With debt of £221,000 per household, Generation Y will be the first generation to experience a lower quality of life than its parents

Emma Haslett
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The may be footloose and fancy-free now - but those born after 1980 may be the first generation to be worse off than their parents (Source: Getty)

The UK is a nation of secret debt addicts, and Generation Y (those born after 1980) is going to be left to pick up the tab, a study by the Centre for Policy Studies (CPS) warned today - meaning it will be the first generation to be worse off than its parents.

The think tank said with hidden costs pushing typical debt to £221,000 per household, the UK's net balance sheet liability, including "off the books" spending commitments such as the state pension liability, could be as much as £6tn - with the next generation left to foot the bill.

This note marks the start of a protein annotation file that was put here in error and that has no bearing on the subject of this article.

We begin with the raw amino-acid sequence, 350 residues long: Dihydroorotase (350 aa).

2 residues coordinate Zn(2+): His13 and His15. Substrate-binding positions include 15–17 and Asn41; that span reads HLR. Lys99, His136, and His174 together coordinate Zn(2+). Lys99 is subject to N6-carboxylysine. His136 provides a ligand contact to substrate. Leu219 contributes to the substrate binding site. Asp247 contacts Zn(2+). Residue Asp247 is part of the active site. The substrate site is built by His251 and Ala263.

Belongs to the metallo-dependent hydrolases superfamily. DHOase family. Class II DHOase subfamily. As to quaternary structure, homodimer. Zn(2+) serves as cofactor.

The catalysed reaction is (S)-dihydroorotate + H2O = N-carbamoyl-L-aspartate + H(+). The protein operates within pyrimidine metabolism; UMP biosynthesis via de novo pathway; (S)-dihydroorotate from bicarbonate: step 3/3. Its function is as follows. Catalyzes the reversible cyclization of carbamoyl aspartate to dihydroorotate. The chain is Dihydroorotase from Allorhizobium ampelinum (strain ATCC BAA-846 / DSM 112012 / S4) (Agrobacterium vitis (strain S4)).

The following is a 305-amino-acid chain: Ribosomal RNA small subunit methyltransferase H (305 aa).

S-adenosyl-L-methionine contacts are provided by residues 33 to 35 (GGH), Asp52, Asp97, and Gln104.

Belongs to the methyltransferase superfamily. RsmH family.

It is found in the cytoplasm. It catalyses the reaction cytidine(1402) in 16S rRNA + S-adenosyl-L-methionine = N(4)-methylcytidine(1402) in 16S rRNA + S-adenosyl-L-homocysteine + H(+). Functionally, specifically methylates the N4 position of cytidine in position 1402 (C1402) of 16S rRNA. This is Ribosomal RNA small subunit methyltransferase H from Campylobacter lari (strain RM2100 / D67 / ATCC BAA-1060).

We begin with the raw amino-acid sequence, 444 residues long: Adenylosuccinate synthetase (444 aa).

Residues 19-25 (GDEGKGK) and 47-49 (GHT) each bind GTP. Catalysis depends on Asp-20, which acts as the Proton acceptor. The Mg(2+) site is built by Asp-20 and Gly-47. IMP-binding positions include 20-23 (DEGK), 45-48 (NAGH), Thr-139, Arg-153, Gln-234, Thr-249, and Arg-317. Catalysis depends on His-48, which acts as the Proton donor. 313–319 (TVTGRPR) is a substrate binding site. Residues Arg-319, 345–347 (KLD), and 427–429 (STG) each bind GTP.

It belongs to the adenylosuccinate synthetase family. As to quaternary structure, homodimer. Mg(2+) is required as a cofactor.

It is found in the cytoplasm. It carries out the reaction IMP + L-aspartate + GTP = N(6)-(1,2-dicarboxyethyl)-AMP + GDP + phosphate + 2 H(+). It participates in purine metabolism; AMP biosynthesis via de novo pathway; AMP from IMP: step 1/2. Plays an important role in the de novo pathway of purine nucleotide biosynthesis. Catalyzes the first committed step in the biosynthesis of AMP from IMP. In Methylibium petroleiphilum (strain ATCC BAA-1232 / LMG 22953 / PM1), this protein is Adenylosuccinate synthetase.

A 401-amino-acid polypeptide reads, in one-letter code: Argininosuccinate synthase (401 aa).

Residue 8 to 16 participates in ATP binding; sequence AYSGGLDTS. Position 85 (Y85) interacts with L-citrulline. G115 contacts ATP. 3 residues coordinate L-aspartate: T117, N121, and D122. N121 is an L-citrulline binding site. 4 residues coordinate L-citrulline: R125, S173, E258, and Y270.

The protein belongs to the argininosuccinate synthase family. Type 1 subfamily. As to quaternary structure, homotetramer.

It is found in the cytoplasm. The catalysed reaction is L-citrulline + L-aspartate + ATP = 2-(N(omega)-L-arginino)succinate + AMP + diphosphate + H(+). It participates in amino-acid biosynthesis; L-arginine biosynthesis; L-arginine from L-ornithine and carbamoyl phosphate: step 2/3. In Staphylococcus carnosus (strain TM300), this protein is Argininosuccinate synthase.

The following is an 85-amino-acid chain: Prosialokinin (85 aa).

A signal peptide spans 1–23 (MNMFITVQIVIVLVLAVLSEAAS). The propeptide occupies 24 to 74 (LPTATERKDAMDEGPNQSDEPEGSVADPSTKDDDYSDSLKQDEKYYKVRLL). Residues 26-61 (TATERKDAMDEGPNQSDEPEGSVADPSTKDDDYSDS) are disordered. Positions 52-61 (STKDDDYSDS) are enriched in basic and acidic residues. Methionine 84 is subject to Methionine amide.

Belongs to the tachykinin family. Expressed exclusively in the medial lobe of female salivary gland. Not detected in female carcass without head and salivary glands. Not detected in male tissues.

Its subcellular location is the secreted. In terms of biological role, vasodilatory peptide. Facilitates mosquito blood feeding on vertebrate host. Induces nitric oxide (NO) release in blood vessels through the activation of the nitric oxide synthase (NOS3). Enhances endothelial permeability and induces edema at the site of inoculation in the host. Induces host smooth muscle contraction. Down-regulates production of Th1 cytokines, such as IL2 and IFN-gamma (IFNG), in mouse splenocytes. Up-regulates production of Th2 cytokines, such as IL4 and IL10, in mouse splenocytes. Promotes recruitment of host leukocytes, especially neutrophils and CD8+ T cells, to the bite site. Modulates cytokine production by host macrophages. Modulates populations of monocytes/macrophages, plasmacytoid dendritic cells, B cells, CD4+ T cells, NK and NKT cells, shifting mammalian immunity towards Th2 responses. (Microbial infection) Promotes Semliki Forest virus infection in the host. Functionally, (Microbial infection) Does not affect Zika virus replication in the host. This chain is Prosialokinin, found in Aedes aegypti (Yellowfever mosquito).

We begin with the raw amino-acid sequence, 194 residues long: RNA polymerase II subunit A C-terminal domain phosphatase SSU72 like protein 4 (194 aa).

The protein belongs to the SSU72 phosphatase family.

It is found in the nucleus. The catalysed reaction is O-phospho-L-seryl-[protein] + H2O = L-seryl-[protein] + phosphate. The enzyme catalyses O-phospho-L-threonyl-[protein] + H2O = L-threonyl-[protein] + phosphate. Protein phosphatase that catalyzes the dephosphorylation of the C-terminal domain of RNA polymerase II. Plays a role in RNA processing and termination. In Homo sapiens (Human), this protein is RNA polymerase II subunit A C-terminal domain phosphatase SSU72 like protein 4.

The report, entitled "Who Will Care for Generation Y?', found the UK's assets and liabilities grew 51 per cent in the five years to the end of March last year, to £1.85 trillion.

"At 111 per cent of GDP, this is equivalent to £70,000 per household - [and] if the state pension... is included the burden per household rises to £221,000," said CPS analyst Michael Johnson.

"Indeed, such is the scale that if the UK were accounted for as a public company, it would be bust."

The CPS warned that the government must be clear about unfunded, "hidden" spending commitments, such as state pension payments.

"The UK's Whole of Government Accounts (WGA) balance sheet should include a liability to represent future State Pension parments, based upon a realistic expectation of the future cash outflow," it said.

Other proposals included "inter-generational impact assessments" for unfunded spending commitments, an "Office of Fiscal Responsibility" to scrutinise value for money for all tax reliefs and exemptions, and a five year "sunset clause" for all tax reliefs.

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